High risks to big dividends
How did you first get interested in investing across the border?
A few years ago, my husband's friend started to acquire properties in Shenzhen. When my husband mentioned it, I was interested. Before that I seldom went to Shenzhen, but when I started to visit the Wang Gang region I was surprised by three things: the development in Shenzhen's Futian area is rapid, the infrastructure is modern and the place is full of energy. Transportation to and from Hong Kong is also convenient with 24-hour border crossings. My husband and I started to study the city and gathered some basic statistical data, such as the number of Hong Kong people living in Shenzhen and their salary levels.
Was it easy to begin with?
It was both fun and hard work in the beginning. In order to get to know what was on offer in Shenzhen we planned a two-phase study. First we went to Shenzhen every weekend, checked property agents and visited different developments from morning to night for several weeks. In phase two we rented a flat for two months and continued our in-depth research.
How many properties do you own and what kind of challenges do they entail?
I have acquired four properties and I am engaged in a lawsuit with the original landlord of another one I bought. I have to say it's very complicated, but I guess I'm lucky enough to have learnt almost all the lessons very quickly. For example, when I tried to acquire an office, it took us a whole night to negotiate with the landlord together with the property agent. The landlord kept changing the request price and adding amendments to the standard terms of the agent's buy-sell agreement. The landlord finally signed the agreement and took our deposit, but didn't execute according to the agreement. She kept making excuses to delay for around four months and wouldn't return the deposit. We finally decided to sue her and our lawyer helped us to freeze the property to stop any resale. At the same time, we had to freeze the same amount of our own assets. Luckily the amount in this case was small, and we learnt a lot in the process. But if it was a big deal, our costs would have been very high. We finally won the case, but the landlord still hasn't paid back the money. We now have to hire the lawyer again to continue chasing after the money. The whole process is very time consuming.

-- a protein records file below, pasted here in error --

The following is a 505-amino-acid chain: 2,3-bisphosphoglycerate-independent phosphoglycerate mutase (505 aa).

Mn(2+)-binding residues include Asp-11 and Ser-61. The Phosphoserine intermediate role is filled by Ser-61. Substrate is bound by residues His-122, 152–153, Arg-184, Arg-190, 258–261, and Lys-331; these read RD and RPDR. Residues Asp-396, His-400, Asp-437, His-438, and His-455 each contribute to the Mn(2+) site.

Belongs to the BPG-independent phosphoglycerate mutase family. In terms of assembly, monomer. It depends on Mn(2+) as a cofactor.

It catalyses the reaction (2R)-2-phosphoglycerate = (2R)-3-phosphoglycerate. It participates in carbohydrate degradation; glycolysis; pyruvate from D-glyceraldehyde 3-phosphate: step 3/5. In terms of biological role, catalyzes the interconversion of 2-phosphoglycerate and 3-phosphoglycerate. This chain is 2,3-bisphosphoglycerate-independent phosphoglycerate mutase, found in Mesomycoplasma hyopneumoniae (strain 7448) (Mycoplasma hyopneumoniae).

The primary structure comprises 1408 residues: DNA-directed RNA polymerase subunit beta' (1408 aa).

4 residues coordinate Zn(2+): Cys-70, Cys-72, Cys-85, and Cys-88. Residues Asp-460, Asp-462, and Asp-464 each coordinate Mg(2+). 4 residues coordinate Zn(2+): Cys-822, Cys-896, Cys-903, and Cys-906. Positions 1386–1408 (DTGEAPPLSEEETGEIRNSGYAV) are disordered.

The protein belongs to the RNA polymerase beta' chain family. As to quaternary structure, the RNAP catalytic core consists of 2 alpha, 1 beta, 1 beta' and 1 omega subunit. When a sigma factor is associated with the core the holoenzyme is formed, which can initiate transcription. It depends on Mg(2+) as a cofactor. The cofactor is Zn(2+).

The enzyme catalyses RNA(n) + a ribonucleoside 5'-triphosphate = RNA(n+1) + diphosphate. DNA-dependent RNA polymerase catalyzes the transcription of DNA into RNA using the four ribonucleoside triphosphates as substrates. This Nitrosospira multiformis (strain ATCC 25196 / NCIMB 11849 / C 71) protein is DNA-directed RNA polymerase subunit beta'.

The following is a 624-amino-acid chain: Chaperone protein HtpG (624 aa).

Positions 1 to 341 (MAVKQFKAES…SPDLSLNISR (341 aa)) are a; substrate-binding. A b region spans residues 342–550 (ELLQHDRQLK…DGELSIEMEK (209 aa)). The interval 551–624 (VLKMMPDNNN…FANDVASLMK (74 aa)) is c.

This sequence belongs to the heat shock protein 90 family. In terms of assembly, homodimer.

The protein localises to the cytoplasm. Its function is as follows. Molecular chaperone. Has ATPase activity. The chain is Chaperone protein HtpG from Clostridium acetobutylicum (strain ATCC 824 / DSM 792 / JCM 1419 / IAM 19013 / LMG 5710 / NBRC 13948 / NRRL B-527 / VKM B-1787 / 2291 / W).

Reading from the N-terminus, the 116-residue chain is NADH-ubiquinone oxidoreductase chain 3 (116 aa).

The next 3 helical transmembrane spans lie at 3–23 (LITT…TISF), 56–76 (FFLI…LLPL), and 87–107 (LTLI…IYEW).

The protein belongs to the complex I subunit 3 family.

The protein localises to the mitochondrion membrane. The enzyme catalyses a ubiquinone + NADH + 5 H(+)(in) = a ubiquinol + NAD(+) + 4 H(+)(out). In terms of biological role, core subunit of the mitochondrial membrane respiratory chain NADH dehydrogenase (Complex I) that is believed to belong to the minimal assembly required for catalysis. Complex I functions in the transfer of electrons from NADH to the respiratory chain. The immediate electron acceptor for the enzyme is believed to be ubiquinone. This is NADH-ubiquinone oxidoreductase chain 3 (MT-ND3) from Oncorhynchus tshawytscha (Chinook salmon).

What about getting a mortgage?
The mortgage application process is different from Hong Kong, and very complicated and drawn out. Because of the taxation issues in the mainland, the bank only uses the 'after-tax' property value to work out the size of the loan. For example, one property I tried to acquire was worth around HK$4.2 million. I wanted to convert it into a big business centre, targeting Hong Kong people. The first-hand price acquired by the original landlord was about HK$3 million. In this case, the tax and other fees he needed to pay came close to a million. The bank therefore discounts these taxes and the property will be valued by the bank as only HK$3 million. This directly effects the mortgage amount you can get. Each Hong Kong person can only exchange US$50,000 worth of renminbi a year. So getting renminbi for the deposit is not easy. Another problem is transferring renminbi back to Hong Kong dollars.
What advice would you give to someone considering buying on the mainland?
First, check if the property provides a Hong Kong dollar mortgage, otherwise, don't consider buying it, as using a renminbi mortgage is not a good option. Shenzhen's residential property market is in correction at the moment, so Hong Kong's would be more attractive in comparison. To play the property game, you need to have a big network of friends in Hong Kong and, especially, in the mainland.
So far, none - not even with the lawsuit as the deal was a small one. When you go into a market which is not mature, you should be prepared to learn a few lessons before you take profit. The mainland market is high risk, but can have high returns.
What kind of opportunities lie ahead for cross-border investors?
A lot of IT firms are setting up headquarters in Shenzhen. I believe the demand for technology parks will still be big, so I shall keep the offices and IT factory I bought. For residential properties, I think Hong Kong would be more attractive in the coming year as new infrastructure will give better access to some areas. For example, the extension of the present KCR lines. Yuen Long and Tuen Mun are also becoming new centres between Hong Kong and Shenzhen. Some Hong Kong people living in Shenzhen may consider moving back because of better road and rail links. Extending the KCR link to Admiralty will also make the border more accessible.